Converted swimming pool bear mentioning because they are a superb way to enjoy fish.
I converted my 32,000 gallon gunnite pool into a Koi pond. It was amazing. I would do it again in a New York minute.
Many people move into a home with a vinyl-sided-in-ground swimming pool in the back yard. The seller tells you (as she fishtails down the driveway after the closing); “The pool needs some work!” And she’s gone. You find out the pool is a total “redo”. Why not consider throwing an EPDM rubber liner in it and calling it a great big rectangular fish pond?
Gunnite and other in ground swimming pools also make excellent fish ponds, especially when the sides are treated with a paint-on rubber compound or other inert sealer. Gunnite pools will leach carbonates and other minerals as they deteriorate. There’s concrete behind the gunnite which begins to leach as the gunnite thins and perforates. This is common in older Gunite pools; the very kind you’d consider converting to fish use.
When considering the conversion of a pool to fish use, the key is to replace the filter with a very sizeable bead filter or other filter suitable for the enormous volume usually implied with a swimming pool conversion. You should fill the pond after the sides are prepared either with a sealer or EPDM, and allow some time to pass before inhabiting it. Make sure that you monitor the alkalinity and even have a test for Chlorine run to be sure there are no residuals anywhere near the pond.
The average swimming pool conversion offers the following advantages:
An implied “enormity” which guarantees plenty of space for the fish.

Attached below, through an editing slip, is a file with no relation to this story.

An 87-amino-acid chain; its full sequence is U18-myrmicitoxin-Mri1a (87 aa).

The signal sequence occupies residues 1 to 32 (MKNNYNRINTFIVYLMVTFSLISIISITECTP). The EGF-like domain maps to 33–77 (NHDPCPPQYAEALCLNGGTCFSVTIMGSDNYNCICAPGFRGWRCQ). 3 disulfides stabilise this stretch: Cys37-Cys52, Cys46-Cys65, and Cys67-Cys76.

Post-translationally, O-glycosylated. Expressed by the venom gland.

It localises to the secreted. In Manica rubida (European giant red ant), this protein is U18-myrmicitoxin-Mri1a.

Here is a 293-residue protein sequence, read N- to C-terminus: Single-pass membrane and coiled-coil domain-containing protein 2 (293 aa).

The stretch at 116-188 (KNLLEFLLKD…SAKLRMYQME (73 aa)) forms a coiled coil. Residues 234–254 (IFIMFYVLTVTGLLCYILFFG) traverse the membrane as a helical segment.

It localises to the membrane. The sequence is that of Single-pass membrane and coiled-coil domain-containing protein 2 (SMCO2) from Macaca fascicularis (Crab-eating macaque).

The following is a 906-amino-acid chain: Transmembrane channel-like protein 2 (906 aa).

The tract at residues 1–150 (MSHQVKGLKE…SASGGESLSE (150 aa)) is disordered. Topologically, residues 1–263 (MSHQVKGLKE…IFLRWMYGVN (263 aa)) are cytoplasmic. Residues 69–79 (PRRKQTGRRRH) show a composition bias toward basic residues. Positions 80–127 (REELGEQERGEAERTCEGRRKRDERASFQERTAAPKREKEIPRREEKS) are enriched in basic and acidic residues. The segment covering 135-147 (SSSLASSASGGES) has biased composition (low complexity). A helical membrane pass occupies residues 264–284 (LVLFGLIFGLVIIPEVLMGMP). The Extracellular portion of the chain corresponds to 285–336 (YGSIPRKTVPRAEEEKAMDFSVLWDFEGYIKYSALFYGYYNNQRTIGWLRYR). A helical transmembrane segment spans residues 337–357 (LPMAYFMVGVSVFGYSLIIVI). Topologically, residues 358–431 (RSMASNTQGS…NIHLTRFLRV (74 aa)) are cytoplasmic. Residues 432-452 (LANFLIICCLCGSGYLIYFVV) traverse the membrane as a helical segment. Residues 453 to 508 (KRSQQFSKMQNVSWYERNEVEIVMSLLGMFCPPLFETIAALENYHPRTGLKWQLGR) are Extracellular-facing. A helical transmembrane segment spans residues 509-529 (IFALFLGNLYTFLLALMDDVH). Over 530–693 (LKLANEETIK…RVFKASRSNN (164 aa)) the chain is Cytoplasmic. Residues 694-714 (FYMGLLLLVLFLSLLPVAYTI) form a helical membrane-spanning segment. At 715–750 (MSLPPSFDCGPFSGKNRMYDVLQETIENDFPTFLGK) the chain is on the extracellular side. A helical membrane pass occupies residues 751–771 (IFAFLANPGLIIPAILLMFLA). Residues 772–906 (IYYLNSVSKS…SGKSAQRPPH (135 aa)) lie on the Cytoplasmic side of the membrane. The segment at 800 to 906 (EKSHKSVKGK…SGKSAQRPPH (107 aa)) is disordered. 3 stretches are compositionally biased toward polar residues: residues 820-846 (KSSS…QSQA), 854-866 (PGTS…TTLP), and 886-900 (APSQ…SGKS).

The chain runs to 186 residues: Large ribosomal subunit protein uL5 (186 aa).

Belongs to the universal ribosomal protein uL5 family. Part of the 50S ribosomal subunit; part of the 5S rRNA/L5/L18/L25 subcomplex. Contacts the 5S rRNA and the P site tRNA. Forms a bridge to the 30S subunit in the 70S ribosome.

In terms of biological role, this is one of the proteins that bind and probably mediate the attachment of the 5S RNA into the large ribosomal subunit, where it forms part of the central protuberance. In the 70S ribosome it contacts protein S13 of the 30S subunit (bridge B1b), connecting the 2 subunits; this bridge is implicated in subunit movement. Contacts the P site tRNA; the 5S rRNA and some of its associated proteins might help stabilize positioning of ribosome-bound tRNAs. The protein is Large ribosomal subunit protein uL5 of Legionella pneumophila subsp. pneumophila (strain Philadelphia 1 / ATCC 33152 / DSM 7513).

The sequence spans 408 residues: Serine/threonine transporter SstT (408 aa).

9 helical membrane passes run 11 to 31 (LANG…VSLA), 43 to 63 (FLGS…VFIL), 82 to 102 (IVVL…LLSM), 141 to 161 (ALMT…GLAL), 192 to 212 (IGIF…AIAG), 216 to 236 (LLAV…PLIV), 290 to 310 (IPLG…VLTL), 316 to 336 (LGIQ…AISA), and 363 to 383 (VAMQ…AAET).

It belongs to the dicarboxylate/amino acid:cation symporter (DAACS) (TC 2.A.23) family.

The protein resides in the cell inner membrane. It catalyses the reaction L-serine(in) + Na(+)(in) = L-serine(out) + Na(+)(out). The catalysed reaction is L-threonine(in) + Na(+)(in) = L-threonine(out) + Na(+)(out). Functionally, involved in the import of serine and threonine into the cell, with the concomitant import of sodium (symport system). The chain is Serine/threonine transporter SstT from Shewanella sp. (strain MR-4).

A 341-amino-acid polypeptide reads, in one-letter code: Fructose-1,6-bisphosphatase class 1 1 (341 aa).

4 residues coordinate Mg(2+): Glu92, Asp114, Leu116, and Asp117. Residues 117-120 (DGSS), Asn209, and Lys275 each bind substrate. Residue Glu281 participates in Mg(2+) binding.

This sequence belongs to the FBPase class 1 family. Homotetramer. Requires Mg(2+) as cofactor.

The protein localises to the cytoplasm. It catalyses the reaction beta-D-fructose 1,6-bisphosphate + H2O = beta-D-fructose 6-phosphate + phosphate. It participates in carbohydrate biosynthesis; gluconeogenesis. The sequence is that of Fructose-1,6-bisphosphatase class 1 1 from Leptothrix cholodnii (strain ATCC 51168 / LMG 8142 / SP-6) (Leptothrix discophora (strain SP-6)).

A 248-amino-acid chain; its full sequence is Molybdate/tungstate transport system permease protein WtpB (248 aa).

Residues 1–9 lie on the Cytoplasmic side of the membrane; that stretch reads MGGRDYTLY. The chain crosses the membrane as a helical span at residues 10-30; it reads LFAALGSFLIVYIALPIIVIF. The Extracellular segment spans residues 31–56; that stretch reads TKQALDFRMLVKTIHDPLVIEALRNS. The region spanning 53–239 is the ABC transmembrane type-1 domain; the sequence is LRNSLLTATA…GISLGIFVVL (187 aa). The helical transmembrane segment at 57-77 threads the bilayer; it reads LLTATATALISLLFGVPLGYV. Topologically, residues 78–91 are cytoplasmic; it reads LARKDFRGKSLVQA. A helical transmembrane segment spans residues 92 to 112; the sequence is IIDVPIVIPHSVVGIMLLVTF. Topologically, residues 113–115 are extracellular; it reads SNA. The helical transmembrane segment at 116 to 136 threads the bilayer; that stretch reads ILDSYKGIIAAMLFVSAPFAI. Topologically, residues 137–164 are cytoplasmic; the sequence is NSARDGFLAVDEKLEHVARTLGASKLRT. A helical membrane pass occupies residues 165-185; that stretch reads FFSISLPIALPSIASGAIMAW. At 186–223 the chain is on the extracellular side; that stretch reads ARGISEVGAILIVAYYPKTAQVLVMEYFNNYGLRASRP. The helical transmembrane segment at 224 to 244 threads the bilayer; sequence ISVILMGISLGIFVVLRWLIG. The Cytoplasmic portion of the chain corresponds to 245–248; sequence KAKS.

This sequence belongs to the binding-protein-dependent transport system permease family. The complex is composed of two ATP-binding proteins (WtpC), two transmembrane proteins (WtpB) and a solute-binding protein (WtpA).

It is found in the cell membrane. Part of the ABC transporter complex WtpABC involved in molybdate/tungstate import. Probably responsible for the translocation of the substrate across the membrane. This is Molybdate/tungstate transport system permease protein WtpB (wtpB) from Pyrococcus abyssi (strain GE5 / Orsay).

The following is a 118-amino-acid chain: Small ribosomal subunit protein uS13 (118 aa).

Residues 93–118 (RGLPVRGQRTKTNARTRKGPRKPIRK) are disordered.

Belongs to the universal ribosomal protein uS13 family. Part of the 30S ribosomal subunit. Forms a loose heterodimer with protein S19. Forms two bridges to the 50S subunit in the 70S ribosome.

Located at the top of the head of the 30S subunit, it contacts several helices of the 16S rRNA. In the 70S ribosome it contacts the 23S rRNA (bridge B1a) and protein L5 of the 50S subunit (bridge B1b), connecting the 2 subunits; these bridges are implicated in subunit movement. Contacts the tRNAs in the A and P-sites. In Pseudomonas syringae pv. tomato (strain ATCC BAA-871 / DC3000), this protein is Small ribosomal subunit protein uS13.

Readymade construction, the hole is already there, just throw a liner in it!
Depth is usually excellent for safe overwintering of most fish.
Depth is also excellent for maintaining safe summer temperatures as the pool will sink some heat into the earth’s crust which is 55 DF.
Filtration is usually a simple task, because the plumbing is already in place. Simply cut out the sand or diatom filter and put a bead filter in it’s place.
Pools of contemporary contruction are already fenced and decked so the safey of neighborhood kids is not compromised by such an installation.
Can you swim in the pool with the fish?Yes and no.
The extraordinary thing about Koi is that after a couple of dips, my Koi don’t care about us swimming around with them. We swim a couple times per week with our fish. The kids love it. Plus, it tends to stir up the bottom and allow the filter to collect the occasionally missed litter.
One of the reasons to *hesitate* concerning a swim with your Koi is the rare instance where you could contract a zoonosis (animal disease) during your swim. It’s important to note that you have just as good a chance of winning the lottery as you do of catching a fish disease, but it happens.
Here are the biggies: 1) Swimmers itch 2) Tuberculosis 3) Bacterial infection 4) Ophthalmic amoebiasis
I have known oneperson over the last ten years to catch any of the above.
Swimmer’s itch is not terribly common, because it requires a snail in the pond and a wading bird for transmission.
Of course, these vectors exist in lots of places but then the parasite which causes swimmer’s itch doesn’t. So it’s a rare convergence of factors to cause swimmer’s itch, but it happens. The pond should be drained and refilled, and then the snails killed off with copper sulfate or potassium permanganate.
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Dr Erik Johnson is a Marietta, Georgia Veterinarian with a practice in small animal medicine. He graduated from University of Georgia with his Doctorate in 1991. Dr Johnson is the author of several texts on Koi and Pond Fish Health and Disease as well as numerous articles on dog and cat health topics.